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|Economic researcher Linh Bui and Prof. Dr. Andreas Stoffers, country director of the Friedrich Naumann Foundation for Freedom Vietnam|
With Resolution No.01/NQ-CP from January, the government was very determined and set the economic growth target in 2021 higher than the National Assembly’s 6 per cent goal, at 6.5 per cent. If the growth target remains unchanged, this would be the most optimistic figure compared to financial institutions, which update their data regularly and base it on actual fluctuations.
Standard Chartered’s forecast is currently optimistic and states that economic growth will reach 6 per cent, however, only if the COVID-19 wave is controlled soon, but it seems impossible now. The Asian Development Bank was more cautious when lowering Vietnam’s GDP forecast to 5.8 per cent from 6.7 per cent in April. The International Monetary Fund forecasts that the five largest developing economies in Southeast Asia – Indonesia, Malaysia, the Philippines, Thailand, and Vietnam – will grow by 4.9 per cent in 2021 despite unchanged global economic growth.
The mutation of the Delta variant could drive economic growth in very unpredicted ways, but mostly worse. Some macro indicators signal unpleasant scenarios for the economy, which governments should update and be realistic about. Along with the decrease in the total number of new orders, the number from abroad also reduced. Confidence of entrepreneurs and consumers both decline. In addition, the number of dissolved and temporary deactivated enterprises increased rapidly.
The current wave, along with social distancing in large cities, affects the implementation of public investment projects. Particularly, the realised public investment capital in July decreased by 1.7 per cent compared to the previous month and by 12.4 per cent compared to the same period last year. However, for the first seven months of 2021, the realised public investment was estimated around $9.2 billion, equal to 44.3 per cent of the year’s plan and 5.6 per cent more over the same period last year. Public investment was considered a key element in growth, but in comparison to last year, this indicator has not much improved and can hardly be a driver for economic growth in 2021.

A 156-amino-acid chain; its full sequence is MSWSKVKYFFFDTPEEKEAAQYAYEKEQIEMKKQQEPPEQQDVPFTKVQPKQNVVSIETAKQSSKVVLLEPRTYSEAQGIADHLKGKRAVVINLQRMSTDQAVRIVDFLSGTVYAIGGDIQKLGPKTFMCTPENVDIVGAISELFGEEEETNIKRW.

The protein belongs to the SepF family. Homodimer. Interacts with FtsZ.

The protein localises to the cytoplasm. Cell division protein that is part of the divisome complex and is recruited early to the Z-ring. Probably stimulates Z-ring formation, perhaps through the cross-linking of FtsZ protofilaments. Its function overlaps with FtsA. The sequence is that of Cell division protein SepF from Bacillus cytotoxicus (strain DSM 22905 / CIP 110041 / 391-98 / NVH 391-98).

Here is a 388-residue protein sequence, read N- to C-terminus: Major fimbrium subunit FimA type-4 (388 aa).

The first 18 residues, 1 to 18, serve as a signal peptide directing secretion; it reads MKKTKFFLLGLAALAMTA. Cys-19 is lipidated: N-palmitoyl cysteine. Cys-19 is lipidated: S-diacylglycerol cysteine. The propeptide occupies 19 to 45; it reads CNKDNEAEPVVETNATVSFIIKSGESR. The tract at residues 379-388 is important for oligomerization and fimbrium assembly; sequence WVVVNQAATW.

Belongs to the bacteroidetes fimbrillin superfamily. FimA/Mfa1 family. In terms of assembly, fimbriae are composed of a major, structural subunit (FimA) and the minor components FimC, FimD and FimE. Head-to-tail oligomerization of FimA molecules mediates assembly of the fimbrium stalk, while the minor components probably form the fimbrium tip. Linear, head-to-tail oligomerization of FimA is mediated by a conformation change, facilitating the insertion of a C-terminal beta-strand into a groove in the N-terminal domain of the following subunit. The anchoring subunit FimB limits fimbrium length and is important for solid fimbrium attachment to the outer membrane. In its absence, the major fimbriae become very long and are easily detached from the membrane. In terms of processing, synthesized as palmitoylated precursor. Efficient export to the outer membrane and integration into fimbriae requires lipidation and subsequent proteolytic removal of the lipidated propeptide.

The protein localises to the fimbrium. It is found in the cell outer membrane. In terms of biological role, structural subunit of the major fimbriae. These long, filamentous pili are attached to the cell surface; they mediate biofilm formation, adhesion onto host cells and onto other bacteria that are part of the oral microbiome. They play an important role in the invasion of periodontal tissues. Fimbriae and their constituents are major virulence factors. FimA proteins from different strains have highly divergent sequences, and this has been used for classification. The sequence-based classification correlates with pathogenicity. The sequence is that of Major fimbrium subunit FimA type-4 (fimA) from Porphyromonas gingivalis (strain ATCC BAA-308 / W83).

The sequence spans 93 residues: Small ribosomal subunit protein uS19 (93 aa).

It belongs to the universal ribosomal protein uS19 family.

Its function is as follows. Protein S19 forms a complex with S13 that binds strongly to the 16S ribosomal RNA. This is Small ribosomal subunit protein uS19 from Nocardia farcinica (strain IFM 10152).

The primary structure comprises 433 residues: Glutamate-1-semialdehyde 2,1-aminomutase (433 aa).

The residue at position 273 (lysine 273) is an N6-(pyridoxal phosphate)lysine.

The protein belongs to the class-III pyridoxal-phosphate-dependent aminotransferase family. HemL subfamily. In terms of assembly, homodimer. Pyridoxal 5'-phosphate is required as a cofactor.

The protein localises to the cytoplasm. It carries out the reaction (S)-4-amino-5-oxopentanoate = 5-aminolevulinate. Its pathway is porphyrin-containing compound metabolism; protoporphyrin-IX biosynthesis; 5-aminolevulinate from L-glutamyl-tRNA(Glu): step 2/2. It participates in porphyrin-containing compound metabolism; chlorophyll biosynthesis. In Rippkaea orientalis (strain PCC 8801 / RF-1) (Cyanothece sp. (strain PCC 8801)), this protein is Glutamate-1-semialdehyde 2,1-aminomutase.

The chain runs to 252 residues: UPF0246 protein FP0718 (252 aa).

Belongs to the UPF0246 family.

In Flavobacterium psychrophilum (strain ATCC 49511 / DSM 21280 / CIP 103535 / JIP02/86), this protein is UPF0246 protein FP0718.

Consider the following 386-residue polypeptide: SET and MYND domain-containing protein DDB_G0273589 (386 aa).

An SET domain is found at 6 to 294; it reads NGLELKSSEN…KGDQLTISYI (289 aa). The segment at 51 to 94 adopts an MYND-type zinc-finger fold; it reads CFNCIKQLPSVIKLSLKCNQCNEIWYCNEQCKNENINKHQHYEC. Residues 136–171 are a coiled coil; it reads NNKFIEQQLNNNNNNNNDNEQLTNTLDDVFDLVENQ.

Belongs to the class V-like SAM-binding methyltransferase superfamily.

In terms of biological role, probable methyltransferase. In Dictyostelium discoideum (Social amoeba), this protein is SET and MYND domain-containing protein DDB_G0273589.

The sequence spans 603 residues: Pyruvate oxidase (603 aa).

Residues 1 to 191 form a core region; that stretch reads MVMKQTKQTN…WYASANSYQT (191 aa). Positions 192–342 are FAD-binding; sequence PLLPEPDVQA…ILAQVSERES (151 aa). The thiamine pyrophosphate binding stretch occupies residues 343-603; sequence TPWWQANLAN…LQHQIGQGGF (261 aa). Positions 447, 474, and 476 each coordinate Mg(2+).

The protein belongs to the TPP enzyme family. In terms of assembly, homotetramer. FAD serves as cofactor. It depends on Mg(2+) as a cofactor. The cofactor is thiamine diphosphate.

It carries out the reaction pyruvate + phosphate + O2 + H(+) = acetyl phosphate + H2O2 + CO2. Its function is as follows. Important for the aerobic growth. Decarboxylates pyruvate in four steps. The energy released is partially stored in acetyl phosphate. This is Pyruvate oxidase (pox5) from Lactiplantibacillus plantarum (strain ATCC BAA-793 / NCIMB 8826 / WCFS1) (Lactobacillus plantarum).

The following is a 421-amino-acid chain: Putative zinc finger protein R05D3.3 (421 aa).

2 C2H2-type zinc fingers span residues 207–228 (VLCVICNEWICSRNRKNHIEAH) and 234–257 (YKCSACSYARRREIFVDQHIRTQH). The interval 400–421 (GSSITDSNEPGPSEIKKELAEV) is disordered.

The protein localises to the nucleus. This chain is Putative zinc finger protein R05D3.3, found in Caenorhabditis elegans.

The total foreign investment capital registered in Vietnam as of July 20 reached $16.72 billion, down 11.1 per cent over the same period last year. This is the lowest level among the three recent years, implying the hesitation of foreign investors in the Vietnamese market, although recent reports from some chambers of commerce reflect optimistic views of overseas investors. Currently, all foreign direct investment (FDI) destinations such as Long An, Binh Duong, Ho Chi Minh City, and Hanoi are all in social distancing, which will definitely affect FDI inflows.
Looking back at 2020, when China immersed in troubles and geopolitical conflicts, some hoped that Vietnam could get the benefits from overseas enterprises escaping China, but the recent report of the United Nations Conference on Trade and Development portrays this as a broken dream. While the upward trend of FDI inflows still exists in China – with growth of 6 per cent mainly towards tech-related industries – large recipients in attracting FDI like Vietnam and Indonesia recorded drops. For example, Vietnam experienced a decline by 2 per cent to $16 billion.